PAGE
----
The Supreme Court upheld President Donald Trump’s travel ban Tuesday, siding with the president in Trump v. Hawaii. The 5-4 decision legally allows vast immigration restriction from several majority-Muslim nations: Iran, Libya, North Korea, Somalia, Syria, Venezuela, and Yemen.
While the court’s opinion stated the president had “sufficient national security justification” to order the travel ban, Justices Sonia Sotomayor and Ruth Bader Ginsburg issued a scorching dissent calling attention to Trump’s anti-Muslim rhetoric on the campaign road.
“The United States of America is a Nation built upon the promise of religious liberty,” they wrote.” Our Founders honored that core promise by embedding the principle of religious neutrality in the First Amendment. The Court’s decision today fails to safeguard that fundamental principle. It leaves undisturbed a policy first advertised openly and unequivocally as a ‘total and complete shutdown of Muslims entering the United States’ because the policy now masquerades behind a façade of national-security concerns.”
Their quotation refers to a statement Trump made in December 2015. “Donald J. Trump is calling for a total and complete shutdown of Muslims entering the United States until our country’s representatives can figure out what the hell is going on,” he said then, at a South Carolina rally.
U.S. Supreme Court justices Elena Kagan, Sonia Sotomayor and Ruth Bader Ginsburg, participate in an annual Women’s History Month reception hosted by Democratic House Leader Nancy Pelosi in the U.S. capitol building on Capitol Hill in Washington, D.C. This year’s event honored the women Justices of the U.S. Supreme Court: Associate Justices Ruth Bader Ginsburg, Sonia Sotomayor, and Elena Kagan. In the dissent, Sotomayor and Ginsburg accused the court majority of “ignoring the facts, misconstruing our legal precedent, and turning a blind eye to the pain and suffering the Proclamation inflicts upon countless families and individuals, many of whom are United States citizens.”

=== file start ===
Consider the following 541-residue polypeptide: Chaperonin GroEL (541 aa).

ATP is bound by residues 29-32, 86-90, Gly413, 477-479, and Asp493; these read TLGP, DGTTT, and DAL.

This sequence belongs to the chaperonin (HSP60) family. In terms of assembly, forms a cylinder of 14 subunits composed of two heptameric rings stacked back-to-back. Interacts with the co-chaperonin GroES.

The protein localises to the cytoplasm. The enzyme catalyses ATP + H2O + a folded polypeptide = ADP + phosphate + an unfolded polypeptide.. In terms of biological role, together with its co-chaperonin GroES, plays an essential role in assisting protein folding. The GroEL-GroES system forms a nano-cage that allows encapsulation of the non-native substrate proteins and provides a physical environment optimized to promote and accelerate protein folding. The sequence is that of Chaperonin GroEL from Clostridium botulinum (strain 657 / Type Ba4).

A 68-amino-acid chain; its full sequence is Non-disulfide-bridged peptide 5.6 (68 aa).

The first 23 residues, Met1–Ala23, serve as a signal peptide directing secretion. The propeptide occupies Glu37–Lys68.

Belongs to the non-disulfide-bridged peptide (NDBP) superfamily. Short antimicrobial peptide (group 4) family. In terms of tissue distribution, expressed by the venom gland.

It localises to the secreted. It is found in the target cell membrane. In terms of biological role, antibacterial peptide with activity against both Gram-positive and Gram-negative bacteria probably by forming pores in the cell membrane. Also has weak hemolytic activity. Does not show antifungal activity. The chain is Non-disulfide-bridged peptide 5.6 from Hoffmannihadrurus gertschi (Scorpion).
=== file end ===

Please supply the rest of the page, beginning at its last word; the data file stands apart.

“The full record paints a far more harrowing picture from which a reasonable observer would readily conclude that the Proclamation was motivated by hostility and animus toward the Muslim faith,” they wrote.
The dissent continued to give Trump’s full statement on banning Muslims, which remained on his website until May 2017, several months into his presidency. From there, Sotomayor and Ginsburg account every moment during Trump’s campaign, month by month, where he defended his position on banning Muslims. After some time, Trump’s language surrounding a ban took a turn, focusing instead on “radical Islamic terrorism.”
“Asked in July 2016 whether he was ‘pulling back from’ his pledged Muslim ban, Trump responded, ‘I actually don’t think it’s a rollback. In fact, you could say it’s an expansion,’” Sotomayor and Ginsburg account in their dissent. “He then explained that he used different terminology because ‘people were so upset when [he] used the word Muslim.’”
Continuing their account to when Trump signed the travel ban and thereafter, Sotomayor and Ginsburg provide detailed evidence of Trump’s personal view on Muslim immigrants and how he incorporated this rhetoric into his political policies, determining that with all the evidence, the travel ban is clearly motivated by anti-Muslim fervor.
“Our Constitution demands, and our country deserves, a Judiciary willing to hold the coordinate branches to account when they defy our most sacred legal commitments,” Sotomayor concludes. “Because the Court’s decision today has failed in that respect, with profound regret, I dissent.”